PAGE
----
Day of Celebration II

Anna’s real birthday dawned somewhat clearer than previous days. One could see down into the valley and across the bay. The Golden Gate Bridge was still playing peek-a-boo, but the Bay bridge hove into view. After a breakfast of the Costco croissants – far better than store versions on the East Coast, we decided to take a walk. We planned to venture down the hill since there wasn’t much of anything up the hill except houses and a couple of dead end streets. If we were gone long enough we’d have lunch “in town.” Just as we were getting ready to leave Ashley and Kathryn’s younger son, Skylar, showed up. He, too, is handsome but somewhat less softspoken than Julian. He wants to be a writer and has already had some stuff published even though he’s still in college.

We chatted for a while and then Anna and I headed off on our walk, which took us past some amazing pieces of real estate with some dramatic plantings – forty-foot tall cactuses mixed with various evergreens, bay laurel, eucalyptus, and rhododendron. Everything is bigger and more dramatic here.

The commercial parts are coffee shops, bookstores, art galleries. Great small places that seem to have escaped the Walmartifucation of the rest of the world. We walked about a mile, keeping in mind that we were going to have a pretty much vertical walk on the way back.

In preparation for scaling K2 (far more dangerous than Everest) we stopped at Peet’s for tea. We knew the place was renowned for its coffee because that’s what Ash and Kathryn drink, but it was time for a restorative cup of afternoon tea. We watched a woman standing in front of the store, who was accosting passersby and handing them literature. She had a little dog with her that Anna said looked thirsty because every time someone holding a cup stopped the dog focused on the cup to the exclusion of everything else. Anyway, we noticed that the woman did not approach the one or two people with darker skins who passed her, nor did she stop us when we left the shop.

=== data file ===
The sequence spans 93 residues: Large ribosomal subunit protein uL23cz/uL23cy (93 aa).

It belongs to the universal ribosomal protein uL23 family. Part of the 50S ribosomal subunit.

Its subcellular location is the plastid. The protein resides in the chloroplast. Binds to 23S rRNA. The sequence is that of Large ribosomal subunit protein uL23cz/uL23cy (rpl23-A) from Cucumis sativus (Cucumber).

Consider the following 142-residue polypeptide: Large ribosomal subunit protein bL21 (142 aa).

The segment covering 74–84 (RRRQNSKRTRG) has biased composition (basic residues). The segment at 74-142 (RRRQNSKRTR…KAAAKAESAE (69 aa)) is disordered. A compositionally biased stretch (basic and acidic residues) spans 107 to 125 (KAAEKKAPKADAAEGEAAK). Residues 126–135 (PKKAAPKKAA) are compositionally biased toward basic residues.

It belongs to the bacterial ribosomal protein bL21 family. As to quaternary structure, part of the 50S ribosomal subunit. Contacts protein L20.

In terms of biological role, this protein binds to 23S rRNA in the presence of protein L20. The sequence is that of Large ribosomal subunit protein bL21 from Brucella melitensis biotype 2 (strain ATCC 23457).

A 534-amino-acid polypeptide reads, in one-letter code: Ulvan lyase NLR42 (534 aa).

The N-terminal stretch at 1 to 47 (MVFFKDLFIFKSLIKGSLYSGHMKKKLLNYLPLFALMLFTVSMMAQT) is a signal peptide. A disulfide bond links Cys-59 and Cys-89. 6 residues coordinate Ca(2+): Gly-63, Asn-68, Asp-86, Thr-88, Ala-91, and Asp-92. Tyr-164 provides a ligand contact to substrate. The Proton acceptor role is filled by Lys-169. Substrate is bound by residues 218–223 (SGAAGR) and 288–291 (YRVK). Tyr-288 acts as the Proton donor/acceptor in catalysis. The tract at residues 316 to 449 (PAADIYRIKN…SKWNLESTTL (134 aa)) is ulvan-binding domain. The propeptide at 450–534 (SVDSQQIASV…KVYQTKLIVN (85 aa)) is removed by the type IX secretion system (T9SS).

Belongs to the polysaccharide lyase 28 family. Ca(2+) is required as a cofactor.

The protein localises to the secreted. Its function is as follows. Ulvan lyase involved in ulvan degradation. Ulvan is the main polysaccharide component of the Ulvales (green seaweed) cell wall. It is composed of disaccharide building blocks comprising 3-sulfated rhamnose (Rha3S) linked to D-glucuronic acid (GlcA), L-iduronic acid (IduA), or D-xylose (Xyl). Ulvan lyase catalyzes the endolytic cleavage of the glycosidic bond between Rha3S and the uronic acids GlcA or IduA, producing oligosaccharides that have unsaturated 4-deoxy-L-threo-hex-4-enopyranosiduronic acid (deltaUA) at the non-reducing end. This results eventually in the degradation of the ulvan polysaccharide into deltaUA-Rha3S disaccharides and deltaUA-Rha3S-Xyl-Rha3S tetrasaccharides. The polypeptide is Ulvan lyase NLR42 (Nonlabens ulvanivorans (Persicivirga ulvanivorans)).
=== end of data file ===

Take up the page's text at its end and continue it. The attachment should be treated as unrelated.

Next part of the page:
I had no sooner finished changing clothe than, it was time to pick up our cousin Phil James. He brought a family tree showing how all of us are related. Even with the paper turned to landscape, the thing stretched to more than 80 inches, too long to fit on the dining room table! For a quick recap: All four of us Anna, Ash, Phil, and me share Willis Samuel James as our common ancestor. Willis’s first wife, Anna Webb, had one child who survived, Charles. Phil is Charles’s great-great-grandson. After Anna Webb died, Willis married Anna Houston, who had nine children. Bertha, her oldest, was grandmother to Anna Bush and me. Harold, Anna Houston’s youngest surviving son, was grandfather to Ashley. There’s a third Anna, too, just to confuse things even more.

Phil is the keeper of all things genealogical, and I’m glad to have his efforts. He and Ashley arranged to meet again because I don’t have any info about Ash’s mother in my files. It sounded like Phil was going to have a tough time because Ash either couldn’t or wouldn’t talk about that side of his family.

Then we proceeded to dinner at Venezia, which gives the feeling that one is dining on in a piazza in ancient Venice. It’s a shame the website doesn’t include pictures because the appearance adds immeasurably to the experience. There is a waterfall off to one side of the dining room. The walls are adorned with replicas buildings that seem to crowd in on top of each other and up to the very edge of the piazza. And across the rear wall of the restaurant hangs an actual clothes line with actual clothes suspended. We gazed on some men’s stuff including underwear; and some women’s stuff, ditto. But much of it didn’t look like it came from the Old City. I think it was Anna who commented that she didn’t know the old Venetians shopped at Victoria’s Secret.

The food was marvelous and of mercifully smaller portions than I associate with Italian restaurants around this area. I suspect it’s because the Venetians were working as business people when the denizens of Sicily and southern Italy were toiling in the fields and needed huge piles of pasta and bread to survive. I had fettucine with an assortment of veggies and a fabulous spicy, garlic-laden sauce. Anna and Phil had the spaghetti and meatballs. Skylar had hand-made ravioli with pesto, while Ash and Kathryn shared a couple of dishes that I couldn’t see, except that I think one of them involved seafood in it and the other something beefish. At the end of the meal, the waiter brought Anna a tiramisu with a candle on it and we sang “Happy Birthday.”

Back at the ranch, we toasted Anna an excellent prosecco.

All in all a happy, successful day. I haven’t been around this much family since my parents hosted Christmas dinner back in the 1970s.


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